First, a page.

The Fourth Pyramid Belongs To Her, Sara Sallam, 2017, Plate 1, digital photographic collage from the series The Fourth Pyramid Belongs to Her
This is your first museum residency; how has it been?
I think it’s been a really exciting experience to work on a new project that critically reflects on museum practices while being immersed in a museum context. The conversations I’ve had with those taking care of the collection have helped with familiarising myself with the thoughts currently circulating at the Sainsbury Centre. It’s a great opportunity to be here now as the museum actively questions and rethinks its history and role critically.
During your time here, you are making a new artwork, but your idea has changed since you arrived. How did this come about?
In my first week, I started reading about the history of the collection, trying to develop a response to some of the artefacts for the New Perspective podcast. While I had a different project in mind to work on during the residency, it made sense after doing this research to change my plans and work instead on a new project responding to the museum. It was definitely a risky decision to start something from scratch to be finished in the remaining three weeks.
In the work, you are focusing on three objects from the Sainsbury Centre collection: a fragment of a sunk relief: a mourner; a Mummy pectoral; and a Portrait of a boy removed from his embalmed body. Why were you drawn to these objects?
I think my choice of focusing on three funerary objects comes from the previous themes I’ve been exploring in my work: how the ancient Egyptians are perceived and portrayed, the lack of mourning practices for their loss, and the many attitudes towards death experienced in Egypt. In a way, this led me first to the fragment of a sunk relief depicting the mourner and from there I began thinking of funerary objects and their functions for the deceased person. In particular, I wanted to question what it means to see them in an art museum here in Norwich. The close connection and significance of these objects to the ancient Egyptian human body was the main reason I chose them.
Your residency also involved engagement with local communities, including with school children in Swaffham. How was this experience?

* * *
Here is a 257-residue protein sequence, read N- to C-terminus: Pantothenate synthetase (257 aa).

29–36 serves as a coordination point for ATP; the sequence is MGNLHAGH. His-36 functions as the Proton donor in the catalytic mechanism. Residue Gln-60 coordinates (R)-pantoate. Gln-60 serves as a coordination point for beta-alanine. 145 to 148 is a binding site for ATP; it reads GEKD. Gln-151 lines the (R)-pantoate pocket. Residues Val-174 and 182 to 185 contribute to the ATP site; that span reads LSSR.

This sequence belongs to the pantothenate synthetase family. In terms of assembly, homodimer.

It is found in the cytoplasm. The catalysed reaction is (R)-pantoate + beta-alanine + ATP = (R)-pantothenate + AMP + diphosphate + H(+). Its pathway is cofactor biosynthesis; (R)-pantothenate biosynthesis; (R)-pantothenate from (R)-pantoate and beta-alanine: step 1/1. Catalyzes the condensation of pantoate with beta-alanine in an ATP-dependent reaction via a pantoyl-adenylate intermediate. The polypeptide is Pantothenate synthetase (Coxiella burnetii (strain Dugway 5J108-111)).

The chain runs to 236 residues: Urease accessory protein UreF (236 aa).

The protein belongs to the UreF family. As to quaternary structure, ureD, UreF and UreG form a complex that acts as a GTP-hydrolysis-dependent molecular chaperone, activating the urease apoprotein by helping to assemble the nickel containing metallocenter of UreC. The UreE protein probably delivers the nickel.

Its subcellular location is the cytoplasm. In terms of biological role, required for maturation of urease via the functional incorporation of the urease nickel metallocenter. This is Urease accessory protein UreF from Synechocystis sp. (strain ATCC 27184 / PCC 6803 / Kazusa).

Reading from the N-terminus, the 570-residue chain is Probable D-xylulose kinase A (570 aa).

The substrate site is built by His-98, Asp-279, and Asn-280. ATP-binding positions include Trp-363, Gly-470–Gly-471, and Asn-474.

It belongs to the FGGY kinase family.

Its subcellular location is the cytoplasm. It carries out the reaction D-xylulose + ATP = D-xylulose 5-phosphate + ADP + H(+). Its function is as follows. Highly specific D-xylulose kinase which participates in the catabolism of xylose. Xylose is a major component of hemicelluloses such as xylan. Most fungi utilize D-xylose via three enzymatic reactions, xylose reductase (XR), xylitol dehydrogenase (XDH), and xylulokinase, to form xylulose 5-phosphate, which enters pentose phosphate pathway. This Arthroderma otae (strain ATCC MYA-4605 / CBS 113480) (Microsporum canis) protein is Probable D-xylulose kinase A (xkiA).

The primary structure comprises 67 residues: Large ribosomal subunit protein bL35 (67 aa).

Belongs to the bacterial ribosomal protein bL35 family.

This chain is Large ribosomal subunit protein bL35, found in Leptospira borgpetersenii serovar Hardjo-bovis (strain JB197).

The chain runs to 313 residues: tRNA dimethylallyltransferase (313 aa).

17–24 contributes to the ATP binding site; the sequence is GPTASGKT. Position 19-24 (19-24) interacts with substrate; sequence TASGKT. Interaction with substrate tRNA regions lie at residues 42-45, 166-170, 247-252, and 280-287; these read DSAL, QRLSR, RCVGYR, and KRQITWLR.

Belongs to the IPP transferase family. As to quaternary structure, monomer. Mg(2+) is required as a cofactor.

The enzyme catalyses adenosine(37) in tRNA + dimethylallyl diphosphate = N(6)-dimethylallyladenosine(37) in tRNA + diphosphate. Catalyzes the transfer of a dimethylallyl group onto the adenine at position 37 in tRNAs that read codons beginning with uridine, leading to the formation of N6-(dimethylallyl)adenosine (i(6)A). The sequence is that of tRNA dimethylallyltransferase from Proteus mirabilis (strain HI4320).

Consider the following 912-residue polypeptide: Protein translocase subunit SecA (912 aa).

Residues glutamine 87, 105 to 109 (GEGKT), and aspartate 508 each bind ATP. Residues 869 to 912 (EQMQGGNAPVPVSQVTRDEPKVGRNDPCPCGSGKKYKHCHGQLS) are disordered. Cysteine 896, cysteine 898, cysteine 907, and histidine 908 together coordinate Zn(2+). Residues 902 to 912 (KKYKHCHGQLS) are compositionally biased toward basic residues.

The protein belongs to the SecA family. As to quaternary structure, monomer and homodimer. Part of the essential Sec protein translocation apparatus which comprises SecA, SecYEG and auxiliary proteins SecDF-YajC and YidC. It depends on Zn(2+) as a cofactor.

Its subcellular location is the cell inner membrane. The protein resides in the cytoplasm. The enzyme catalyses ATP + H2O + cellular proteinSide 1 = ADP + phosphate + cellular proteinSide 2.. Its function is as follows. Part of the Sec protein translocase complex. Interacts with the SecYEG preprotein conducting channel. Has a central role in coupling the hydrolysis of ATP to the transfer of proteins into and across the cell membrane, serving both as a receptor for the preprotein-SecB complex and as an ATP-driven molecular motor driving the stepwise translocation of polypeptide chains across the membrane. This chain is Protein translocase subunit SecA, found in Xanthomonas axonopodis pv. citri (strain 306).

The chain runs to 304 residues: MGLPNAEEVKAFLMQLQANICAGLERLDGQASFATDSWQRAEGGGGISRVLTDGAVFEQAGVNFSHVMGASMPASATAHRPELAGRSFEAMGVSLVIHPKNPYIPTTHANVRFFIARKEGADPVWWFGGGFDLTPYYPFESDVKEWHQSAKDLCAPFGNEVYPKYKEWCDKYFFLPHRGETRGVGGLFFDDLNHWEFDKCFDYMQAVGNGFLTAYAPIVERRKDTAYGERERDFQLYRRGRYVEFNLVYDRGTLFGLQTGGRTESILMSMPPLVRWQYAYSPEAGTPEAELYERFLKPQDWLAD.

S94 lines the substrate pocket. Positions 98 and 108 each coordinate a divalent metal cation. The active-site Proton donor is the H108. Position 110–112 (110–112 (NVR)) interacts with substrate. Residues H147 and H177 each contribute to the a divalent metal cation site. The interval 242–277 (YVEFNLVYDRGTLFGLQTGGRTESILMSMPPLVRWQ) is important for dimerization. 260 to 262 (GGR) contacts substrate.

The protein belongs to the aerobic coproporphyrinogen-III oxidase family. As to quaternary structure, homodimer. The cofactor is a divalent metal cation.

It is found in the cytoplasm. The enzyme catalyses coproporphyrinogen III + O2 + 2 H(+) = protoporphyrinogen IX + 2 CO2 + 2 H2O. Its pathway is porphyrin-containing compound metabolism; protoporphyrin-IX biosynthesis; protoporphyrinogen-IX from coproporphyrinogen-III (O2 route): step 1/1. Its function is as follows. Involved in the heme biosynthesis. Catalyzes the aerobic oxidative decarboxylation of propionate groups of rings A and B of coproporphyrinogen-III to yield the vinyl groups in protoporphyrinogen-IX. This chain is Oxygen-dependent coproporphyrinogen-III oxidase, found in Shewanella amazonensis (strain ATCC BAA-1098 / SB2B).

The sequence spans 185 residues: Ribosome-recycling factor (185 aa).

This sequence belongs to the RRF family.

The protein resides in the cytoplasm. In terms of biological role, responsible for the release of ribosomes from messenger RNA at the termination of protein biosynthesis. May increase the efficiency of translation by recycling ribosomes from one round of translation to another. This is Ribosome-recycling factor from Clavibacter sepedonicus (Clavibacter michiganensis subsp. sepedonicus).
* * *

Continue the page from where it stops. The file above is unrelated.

I think I learned a lot from participating in dialogues with different age groups, not only with archaeologists, museum visitors, or family members but expanding this conversation to different audiences. Sharing my work during these activities and talks added a lot to my practice and opened up new ideas that I hadn’t thought of. In particular, it showed me how important it is to discuss difficult topics such as death, mourning, and coping with loss at a young age. I was very pleased to receive difficult questions and insightful comments on my work from schoolchildren.
This was a really positive aspect of my residency, not just to come here, make a new project, and then leave, but to actually have my ideas and thoughts challenged, reshaped, and expanded through these engagements during my stay.
The exhibition Visions of Ancient Egypt was timed to coincide with the centenary of the discovery of Tutankhamun’s tomb and the bicentenary of the decipherment of hieroglyphics. What do you think of how these anniversaries have been marked and what it says about contemporary discourse related to ancient Egypt?
First of all, it’s exciting to be participating in the exhibition Visions of Ancient Egypt because of its premise of a critical perspective of the past. In my opinion, I think because it opened earlier than other events, it set the tone for what followed. Now exhibitions need to be even more self-critical.
I think the decipherment of hieroglyphics was a great historical moment to finally be able to hear the ancient Egyptians and understand their thoughts, feelings, and practices. The discovery of Tutankhamun’s tomb needs, however, more nuance. I’m particularly uncomfortable with how it is often shaped as a celebration. It surely did contribute to the development of Egyptology and the field of archaeology, but it also marks the desecration of an ancient Egyptian tomb and a violent act performed on an ancient Egyptian body.
It’s great that these anniversaries are prompting museums to host conversations for collective thinking and reflection, but we definitely need to be much more critical of the colonial context in which these discoveries are situated and its ever-present implications.